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Differences between Deadlock and Starvation

Deadlocks and Starvation appear to be similar problems but they are not same. There is a whole lot of considerable difference between the two.

What is the typical scenario for a process?

– It will request for some resource, use it and then ultimately release it.
– But if the same resource is requested by the two processes, one of the two has to be blocked or put in to waiting state for ensuring that the resource is accessed in a sequential way.

When a deadlock is said to occur?
– It happens when all the processes in a set are waiting for some resource that is being held by the other processes. – Till now no efficient solution has been discovered for the problem of deadlocks.
– Resources are of two types:

  • Consumable: These are the resources that the process creates and itself destroys them such as the signals, interrupts and so on.
  • Non consumable or the reusable resources: These are the resources that can be used by other processes once they have already been used. After use they are released.

Example of Bridge Crossing

– Suppose it’s a one way bridge, therefore traffic can move only in one direction.
– Let us consider every section of the bridge as a resource.
– Now if any two cars try to cross the bridge from opposite sides, a deadlock occurs.
– If suppose one of the drivers is timid he would hesitate to cross the bridge first.
– Such a situation is called starvation.
– The first situation can be avoided if one of those cars back up (in context of computer science, by using rollback and preempt resources.)
– Sometimes it might also be required to back up a number of cars up on occurrence of a deadlock.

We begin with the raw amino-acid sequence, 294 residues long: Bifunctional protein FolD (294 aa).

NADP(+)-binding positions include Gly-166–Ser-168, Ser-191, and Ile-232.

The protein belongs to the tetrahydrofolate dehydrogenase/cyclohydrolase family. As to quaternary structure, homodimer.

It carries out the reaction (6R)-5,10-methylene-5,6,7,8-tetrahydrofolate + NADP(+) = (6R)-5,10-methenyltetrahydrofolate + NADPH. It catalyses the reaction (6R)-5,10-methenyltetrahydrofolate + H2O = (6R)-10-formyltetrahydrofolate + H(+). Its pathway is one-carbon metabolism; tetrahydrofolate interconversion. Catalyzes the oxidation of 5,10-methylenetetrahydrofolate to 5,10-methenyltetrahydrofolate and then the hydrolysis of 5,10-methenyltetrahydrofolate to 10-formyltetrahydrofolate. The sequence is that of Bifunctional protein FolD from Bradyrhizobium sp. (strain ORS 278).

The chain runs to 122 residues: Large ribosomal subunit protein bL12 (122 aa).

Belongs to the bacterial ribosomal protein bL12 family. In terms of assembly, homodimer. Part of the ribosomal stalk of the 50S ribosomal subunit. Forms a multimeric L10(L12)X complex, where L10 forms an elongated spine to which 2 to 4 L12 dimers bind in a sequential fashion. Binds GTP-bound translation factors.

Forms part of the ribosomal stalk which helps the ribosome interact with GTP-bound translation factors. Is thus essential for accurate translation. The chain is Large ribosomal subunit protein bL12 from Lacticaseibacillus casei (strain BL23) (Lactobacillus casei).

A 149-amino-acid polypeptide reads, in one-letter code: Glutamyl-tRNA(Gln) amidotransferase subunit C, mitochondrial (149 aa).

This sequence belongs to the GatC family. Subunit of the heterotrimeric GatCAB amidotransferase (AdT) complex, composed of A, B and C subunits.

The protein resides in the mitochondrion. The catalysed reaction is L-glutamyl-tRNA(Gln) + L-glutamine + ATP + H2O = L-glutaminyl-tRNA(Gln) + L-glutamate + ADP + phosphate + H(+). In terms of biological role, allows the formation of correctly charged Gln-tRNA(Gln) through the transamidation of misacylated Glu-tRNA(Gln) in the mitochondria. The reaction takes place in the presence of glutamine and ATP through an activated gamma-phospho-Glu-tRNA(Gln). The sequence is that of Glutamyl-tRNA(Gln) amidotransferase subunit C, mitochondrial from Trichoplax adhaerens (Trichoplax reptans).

– If there are no cycles in the way the resources are accessed by the processes, then there is no possibility of occurrence of the deadlocks.
– But if there exists a cycle, there are chances that a deadlock might occur.

When does Starvation occur?

– Starvation is also a common problem in multitasking systems.
– It occurs when a process is kept away from using a resource that it requires.
– Since the required resources are not offered, it becomes impossible for the processes to accomplish their tasks.
– A scheduling algorithm that is somewhat overly simplistic is one of the possible causes of the starvation.
– Kernel is a part of this algorithm and holds the responsibility for equal allocation of the resources.
– Whenever a certain process or thread is denied of the resource it wants by the scheduler, then starvation occurs.
– A thread with low priority might starve if there are a number of high priority jobs already in line.
– This can lead to a number of other negative impacts especially when the low priority thread has locked on to some resource required by the high priority threads.
– When there is a negative interaction between the two processes, race conditions may occur.
– Starvation can be seen as a consequence of the deadlock itself.
– If for preventing the deadlock, suppose the same process is chosen for rollback, then this process will suffer from starvation.
– Starvation follows naturally when we try to remove or avoid the deadlock.
– Priority inversion is a case of the starvation.
– This occurs when the low priority thread is holding the resource required by the threads of higher priority.
– Because of this, the high priority job won’t be able to progress further.
– This problem will be solved only if the resource is released by the low priority job.
– Now it appears as if the low priority thread is getting priority over the high priority thread.
– Priority inheritance method can be used for solving the problem of starvation.

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